Cooking or baking, sometimes people argue over whether or not those are the same thing. But my kids would certainly love if it was all sweets all the time. I make a pretty good Bourbon Chocolate Pecan Pie (see recipe on next page) and have even become a little bit famous for the controversy around whether or not I actually made it. But that has to be at the top of the list. It’s something I do with my kids over the holidays and something that’s become a tradition and a really fun thing for us to all do together.
What is your favorite place in Arkansas for a getaway or staycation?
Arkansas is blessed with a lot of amazing outdoor spaces. And so you’ve got everything like amazing lakes and rivers. The Buffalo River is second to none. Lake Ouachita, Greeson, Beaver Lake — all beautiful spots — Greers Ferry. And then we’ve got great mountains, I mean the views at Petit Jean and Magazine and Mount Nebo. My family’s pretty active, and my husband is a big advocate for getting outside and enjoying every bit and piece of The Natural State. We enjoy a lot of different parts and places around the state, but usually something that has an outdoor component to it.
What’s the last show/movie that you streamed?
Let me think about a show that’s not an animated kids show; that is generally what I have time and get to watch! The last really great movie we watched was the new “Top Gun: Maverick.” It’s very rare when a sequel lives up to the hype, and it’s as good as the original. And I have to say, I think they did a pretty great job.
What is your usual coffee order?
Black coffee. Nothing in it. Very plain.
What is your most prized possession?
Pictures. I have lots and lots of pictures, certainly of my kids, early years of marriage. All my photos would be my most prized possession; they’re the one thing I can’t replace.
What are your hobbies?
I love to travel, especially with my family; I love to explore new places. … I like to play tennis. I’m attempting and hoping to get a little better at pickleball, though not sure that’s going to happen anytime soon, given that we’re right in the middle of the legislative session. Maybe after we get everything done this session, I’ll have a chance to pick that back up.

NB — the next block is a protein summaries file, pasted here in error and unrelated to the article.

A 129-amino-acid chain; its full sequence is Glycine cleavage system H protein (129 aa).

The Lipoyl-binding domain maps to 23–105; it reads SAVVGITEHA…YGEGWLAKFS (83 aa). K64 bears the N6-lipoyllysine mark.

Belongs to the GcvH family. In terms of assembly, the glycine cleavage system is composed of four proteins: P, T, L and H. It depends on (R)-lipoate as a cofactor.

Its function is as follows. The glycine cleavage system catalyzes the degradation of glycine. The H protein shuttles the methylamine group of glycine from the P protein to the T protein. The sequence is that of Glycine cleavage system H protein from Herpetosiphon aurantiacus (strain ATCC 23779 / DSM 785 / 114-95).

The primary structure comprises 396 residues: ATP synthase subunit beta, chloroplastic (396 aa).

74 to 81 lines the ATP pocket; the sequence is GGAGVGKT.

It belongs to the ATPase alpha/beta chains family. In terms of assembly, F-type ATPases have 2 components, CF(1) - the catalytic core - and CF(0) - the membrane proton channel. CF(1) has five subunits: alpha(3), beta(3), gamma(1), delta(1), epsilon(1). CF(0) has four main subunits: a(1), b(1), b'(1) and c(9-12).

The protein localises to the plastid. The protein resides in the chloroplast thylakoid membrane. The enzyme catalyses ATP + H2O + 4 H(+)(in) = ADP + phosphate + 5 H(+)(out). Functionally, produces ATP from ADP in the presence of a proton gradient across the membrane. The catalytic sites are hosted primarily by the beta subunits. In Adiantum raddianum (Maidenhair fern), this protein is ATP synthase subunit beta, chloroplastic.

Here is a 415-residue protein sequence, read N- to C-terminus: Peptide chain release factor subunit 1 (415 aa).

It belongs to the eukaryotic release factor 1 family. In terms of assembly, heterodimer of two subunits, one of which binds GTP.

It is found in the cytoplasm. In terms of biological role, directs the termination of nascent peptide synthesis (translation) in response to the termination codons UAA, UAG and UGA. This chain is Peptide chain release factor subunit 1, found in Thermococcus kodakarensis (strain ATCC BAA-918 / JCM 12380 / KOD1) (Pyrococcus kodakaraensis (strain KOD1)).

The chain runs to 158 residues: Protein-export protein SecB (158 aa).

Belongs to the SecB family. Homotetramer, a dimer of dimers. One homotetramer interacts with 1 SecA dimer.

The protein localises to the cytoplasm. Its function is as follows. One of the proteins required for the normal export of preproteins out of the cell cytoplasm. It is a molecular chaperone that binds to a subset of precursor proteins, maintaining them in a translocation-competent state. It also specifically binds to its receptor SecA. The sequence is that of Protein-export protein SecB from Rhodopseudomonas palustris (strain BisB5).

Do you have any useless talents?
No, all of my talents are very useful. I can’t sing. I don’t have any special party tricks or any fun thing like that. So, no, only useful talents that I have, I suppose.
What is your guilty pleasure?
Really hot, salty McDonald’s french fries.
Governor Sanders’ Bourbon Chocolate Pecan Pie
- 4 eggs
- 1 cup light corn syrup
- 6 tablespoons butter, melted
- 1/2 cup sugar
- 1/4 cup brown sugar
- 2-4 tablespoons bourbon
- 1 tablespoon flour
- 1 tablespoon pure vanilla extract
- 1 cup pecans, finely chopped
- 1 cup milk chocolate chips
- 1 prepared pie crust
Heat oven to 350.
In a large bowl, stir eggs, corn syrup and butter together. Add remaining ingredients one at a time, stirring each as you add them. Pour into pie crust.
Bake on lowest rack for 1 hour. Watch it closely starting at 50 minutes because every oven is different. If it’s browning too much on the edges, you may want to take out early.
Best served warm with vanilla ice cream on top and shared with friends and family!
Gov. Sanders’ notes:
- Pie crust: Either make your own crust, or you can use frozen deepdish pie crust (it saves a ton of time to just get the pre-made ones!).
- Bourbon: I typically use Blanton’s, Maker’s Mark or Woodford Reserve (if you use really cheap bourbon you can tell, so don’t do that!).
- Vanilla: Try vanilla bean paste if you can find it — so good!
- Pecans: It turns out best if you put pecans in a Ziplock bag and crush them with a hammer. Less mess than a food processor and a great stress reliever! This is my kids’ favorite part to help with!